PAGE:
The Government has made good progress in bringing forward measures that add flexibility for workers while ensuring the protection of employment rights including banning exclusivity clauses in Zero Hours Contracts in 2015. In 2020, the Government introduced the right for all workers to receive a day one written statement of rights, setting out leave entitlements and pay. This ensures all workers have transparent information about their employment relationship.

Kevin Hollinrake
Parliamentary Under Secretary of State (Department for Business and Trade)
8th Dec 2022
To ask the Secretary of State for Business, Energy and Industrial Strategy, if he will make an estimate of the number people on zero-hour contracts who have taken up second jobs since the introduction of the Exclusivity Terms in Zero Hours Contracts (Redress) Regulations 2015.

BEIS published a post-implementation review for the regulations. The review includes analysis of the Labour Force Survey of people on zero-hour contracts in their main job who have a second job.

The review concluded that the objective of the regulations - to provide redress for individuals affected by employer non-compliance with the ban on exclusivity clauses - had been achieved, with stakeholders viewing the regulations as an important deterrent and effective and proportionate means of realising the policy objective.

Kevin Hollinrake
Parliamentary Under Secretary of State (Department for Business and Trade)
8th Dec 2022
To ask the Secretary of State for Business, Energy and Industrial Strategy, if he will make an estimate of the number of cases which have been brought to the employment tribunal service for people seeking redress under the Exclusivity Terms in Zero Hours Contracts (Redress) Regulations 2015 in the period since those regulations came into force.

The post-implementation review for these regulations states that there had been very few claims based on HM Courts & Tribunal Service data. Based on the information collected for the review, it was considered reasonable to assume that there was a maximum of between 5 and 10 employment tribunal claims a year related to the regulations.

The review concluded that the objective of the regulations - to provide redress for individuals affected by employer non-compliance with the ban on exclusivity clauses - had been achieved, with stakeholders viewing the regulations as an important deterrent and effective and proportionate means of realising the policy objective.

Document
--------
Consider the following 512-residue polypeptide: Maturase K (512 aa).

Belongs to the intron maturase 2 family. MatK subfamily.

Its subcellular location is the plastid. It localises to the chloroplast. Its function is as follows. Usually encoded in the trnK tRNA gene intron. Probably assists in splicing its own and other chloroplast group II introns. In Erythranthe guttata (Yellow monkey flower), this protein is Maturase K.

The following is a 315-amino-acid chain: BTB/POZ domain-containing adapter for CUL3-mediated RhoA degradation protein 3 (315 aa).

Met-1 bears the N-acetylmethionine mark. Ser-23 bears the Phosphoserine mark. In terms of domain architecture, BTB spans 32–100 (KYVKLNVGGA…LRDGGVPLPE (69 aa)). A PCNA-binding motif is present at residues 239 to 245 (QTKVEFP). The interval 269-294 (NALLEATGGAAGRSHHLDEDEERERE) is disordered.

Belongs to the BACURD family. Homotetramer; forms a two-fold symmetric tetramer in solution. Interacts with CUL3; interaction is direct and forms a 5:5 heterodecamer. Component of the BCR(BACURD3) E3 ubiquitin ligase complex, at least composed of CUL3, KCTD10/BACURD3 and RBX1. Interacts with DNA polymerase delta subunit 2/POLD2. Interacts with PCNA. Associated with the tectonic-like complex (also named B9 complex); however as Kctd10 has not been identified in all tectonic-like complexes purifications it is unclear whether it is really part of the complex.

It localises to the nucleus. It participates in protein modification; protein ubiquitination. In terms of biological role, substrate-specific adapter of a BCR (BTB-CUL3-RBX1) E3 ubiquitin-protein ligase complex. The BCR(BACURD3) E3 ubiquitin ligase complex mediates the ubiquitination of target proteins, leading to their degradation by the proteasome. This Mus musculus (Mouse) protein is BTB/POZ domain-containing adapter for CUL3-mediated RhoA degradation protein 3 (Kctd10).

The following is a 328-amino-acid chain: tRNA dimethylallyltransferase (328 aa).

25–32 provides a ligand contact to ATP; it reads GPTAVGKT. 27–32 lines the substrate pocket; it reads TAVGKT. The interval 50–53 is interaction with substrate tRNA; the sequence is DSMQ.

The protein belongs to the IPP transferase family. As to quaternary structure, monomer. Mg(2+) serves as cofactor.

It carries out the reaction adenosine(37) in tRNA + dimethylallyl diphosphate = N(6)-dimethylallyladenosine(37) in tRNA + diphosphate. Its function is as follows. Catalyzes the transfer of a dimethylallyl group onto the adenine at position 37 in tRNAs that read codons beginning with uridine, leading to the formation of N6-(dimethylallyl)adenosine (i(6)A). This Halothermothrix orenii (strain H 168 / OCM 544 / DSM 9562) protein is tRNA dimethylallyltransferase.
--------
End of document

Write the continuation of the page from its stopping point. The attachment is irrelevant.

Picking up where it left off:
Kevin Hollinrake
Parliamentary Under Secretary of State (Department for Business and Trade)
8th Dec 2022
To ask the Secretary of State for Business, Energy and Industrial Strategy, whether his Department is taking steps to communicate the changes implemented by the Exclusivity Terms for Zero Hours Workers (Unenforceability and Redress) Regulations 2022 to (a) employers and (b) employees.

The changes implemented by the above Regulations came into force on Monday 5 December and were accompanied by social media posts and a Government press release which can be found here: https://www.gov.uk/government/news/millions-of-britons-to-be-able-to-request-flexible-working-on-day-one-of-employment.

We also provided an update on the Regulations to all those who had responded to our consultation on this reform and all stakeholders who we engage with regularly on employment rights issues.

Employers and employees will be able to find guidance on the new Regulations on the Acas website. Acas provides free and impartial information and advice to employers and employees on all aspects of workplace relations and employment law.

Kevin Hollinrake
Parliamentary Under Secretary of State (Department for Business and Trade)
8th Dec 2022
To ask the Secretary of State for Business, Energy and Industrial Strategy, pursuant to the Answer of 17 October 2022 to Question 54579 on Employment Tribunal Service: Costs, what assessment he has made of the potential impact of the median cost of seeking advice or representation for an employment tribunal claim on access to justice for people earning below the Lower Earnings Level.

With reference to my answer of 17 October to question 54579 the data used to estimate the median cost is already published and can be found in the Survey of employment tribunal applications 2018 survey at: https://www.gov.uk/government/publications/survey-of-employment-tribunal-applications-2018.

The Government is committed to supporting people to resolve their disputes without the need for costly litigation. Before an individual makes a claim to an Employment Tribunal they need to contact Acas first where they will be offered the option of free early conciliation to attempt to resolve disputes without needing a judicial determination. The Government also continues to invest in state enforcement and has more than doubled the National Minimum wage budget for compliance and enforcement to £27.8 million for 2022/23, up from £13.2 million in 2015/16.

Kevin Hollinrake
Parliamentary Under Secretary of State (Department for Business and Trade)
8th Dec 2022
To ask the Secretary of State for Business, Energy and Industrial Strategy, pursuant to the Answer of 17 October 2022 to Question 54579 on Employment Tribunal Service: Costs, if he will publish the data he used to estimate the median cost.